(SRH)", draft-ietf-6man-segment-routing-header-13 (work in
              progress), May 2018.

   [RFC2784]  Farinacci, D., Li, T., Hanks, S., Meyer, D., and P.
              Traina, "Generic Routing Encapsulation (GRE)", RFC 2784,
              DOI 10.17487/RFC2784, March 2000,
              <https://www.rfc-editor.org/info/rfc2784>.

   [RFC3031]  Rosen, E., Viswanathan, A., and R. Callon, "Multiprotocol
              Label Switching Architecture", RFC 3031,
              DOI 10.17487/RFC3031, January 2001,
              <https://www.rfc-editor.org/info/rfc3031>.

   [RFC4271]  Rekhter, Y., Ed., Li, T., Ed., and S. Hares, Ed., "A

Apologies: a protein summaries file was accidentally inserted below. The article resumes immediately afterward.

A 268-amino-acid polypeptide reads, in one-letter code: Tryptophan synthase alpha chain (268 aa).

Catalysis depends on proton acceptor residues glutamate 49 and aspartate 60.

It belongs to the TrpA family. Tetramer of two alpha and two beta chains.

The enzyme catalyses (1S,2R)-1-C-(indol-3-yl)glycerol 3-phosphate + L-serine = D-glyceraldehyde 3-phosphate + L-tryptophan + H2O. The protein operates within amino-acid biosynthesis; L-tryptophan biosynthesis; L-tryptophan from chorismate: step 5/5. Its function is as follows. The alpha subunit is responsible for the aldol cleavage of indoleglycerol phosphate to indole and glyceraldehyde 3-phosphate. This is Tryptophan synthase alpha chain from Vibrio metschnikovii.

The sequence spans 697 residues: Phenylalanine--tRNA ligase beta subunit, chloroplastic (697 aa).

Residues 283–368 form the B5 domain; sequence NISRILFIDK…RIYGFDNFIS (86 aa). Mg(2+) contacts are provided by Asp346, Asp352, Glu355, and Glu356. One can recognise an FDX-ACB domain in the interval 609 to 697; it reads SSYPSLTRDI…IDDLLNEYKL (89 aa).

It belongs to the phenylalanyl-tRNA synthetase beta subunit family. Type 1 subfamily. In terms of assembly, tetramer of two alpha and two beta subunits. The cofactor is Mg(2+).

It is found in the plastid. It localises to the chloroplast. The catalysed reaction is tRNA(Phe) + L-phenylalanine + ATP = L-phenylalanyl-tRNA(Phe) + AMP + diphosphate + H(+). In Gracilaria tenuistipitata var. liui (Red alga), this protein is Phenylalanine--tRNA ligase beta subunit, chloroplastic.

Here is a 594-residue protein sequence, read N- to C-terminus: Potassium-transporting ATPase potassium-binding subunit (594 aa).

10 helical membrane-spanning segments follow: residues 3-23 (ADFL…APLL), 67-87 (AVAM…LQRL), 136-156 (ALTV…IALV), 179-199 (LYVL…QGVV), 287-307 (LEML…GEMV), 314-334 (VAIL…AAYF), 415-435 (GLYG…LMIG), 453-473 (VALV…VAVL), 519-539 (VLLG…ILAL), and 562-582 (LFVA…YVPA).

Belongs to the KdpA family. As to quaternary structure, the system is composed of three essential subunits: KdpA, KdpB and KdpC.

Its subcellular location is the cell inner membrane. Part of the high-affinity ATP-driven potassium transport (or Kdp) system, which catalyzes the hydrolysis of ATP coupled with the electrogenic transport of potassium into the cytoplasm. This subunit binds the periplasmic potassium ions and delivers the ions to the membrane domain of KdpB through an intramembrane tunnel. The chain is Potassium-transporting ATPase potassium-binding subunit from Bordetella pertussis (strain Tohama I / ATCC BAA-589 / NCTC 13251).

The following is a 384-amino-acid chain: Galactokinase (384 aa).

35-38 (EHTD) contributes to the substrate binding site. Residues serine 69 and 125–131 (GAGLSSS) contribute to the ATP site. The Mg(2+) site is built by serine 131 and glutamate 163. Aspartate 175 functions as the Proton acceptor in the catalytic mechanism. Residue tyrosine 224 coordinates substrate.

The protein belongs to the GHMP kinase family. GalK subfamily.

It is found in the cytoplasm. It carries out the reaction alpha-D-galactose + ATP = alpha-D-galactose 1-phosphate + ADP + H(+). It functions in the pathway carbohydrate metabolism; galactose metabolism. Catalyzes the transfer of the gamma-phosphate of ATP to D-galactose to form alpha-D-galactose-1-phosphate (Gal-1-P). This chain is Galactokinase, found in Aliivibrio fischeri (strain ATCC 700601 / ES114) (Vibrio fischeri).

Border Gateway Protocol 4 (BGP-4)", RFC 4271,
              DOI 10.17487/RFC4271, January 2006,
              <https://www.rfc-editor.org/info/rfc4271>.

   [RFC4364]  Rosen, E. and Y. Rekhter, "BGP/MPLS IP Virtual Private
              Networks (VPNs)", RFC 4364, DOI 10.17487/RFC4364, February
              2006, <https://www.rfc-editor.org/info/rfc4364>.






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   [RFC4760]  Bates, T., Chandra, R., Katz, D., and Y. Rekhter,
              "Multiprotocol Extensions for BGP-4", RFC 4760,
              DOI 10.17487/RFC4760, January 2007,
              <https://www.rfc-editor.org/info/rfc4760>.

   [RFC4761]  Kompella, K., Ed. and Y. Rekhter, Ed., "Virtual Private
              LAN Service (VPLS) Using BGP for Auto-Discovery and
              Signaling", RFC 4761, DOI 10.17487/RFC4761, January 2007,
              <https://www.rfc-editor.org/info/rfc4761>.

   [RFC4762]  Lasserre, M., Ed. and V. Kompella, Ed., "Virtual Private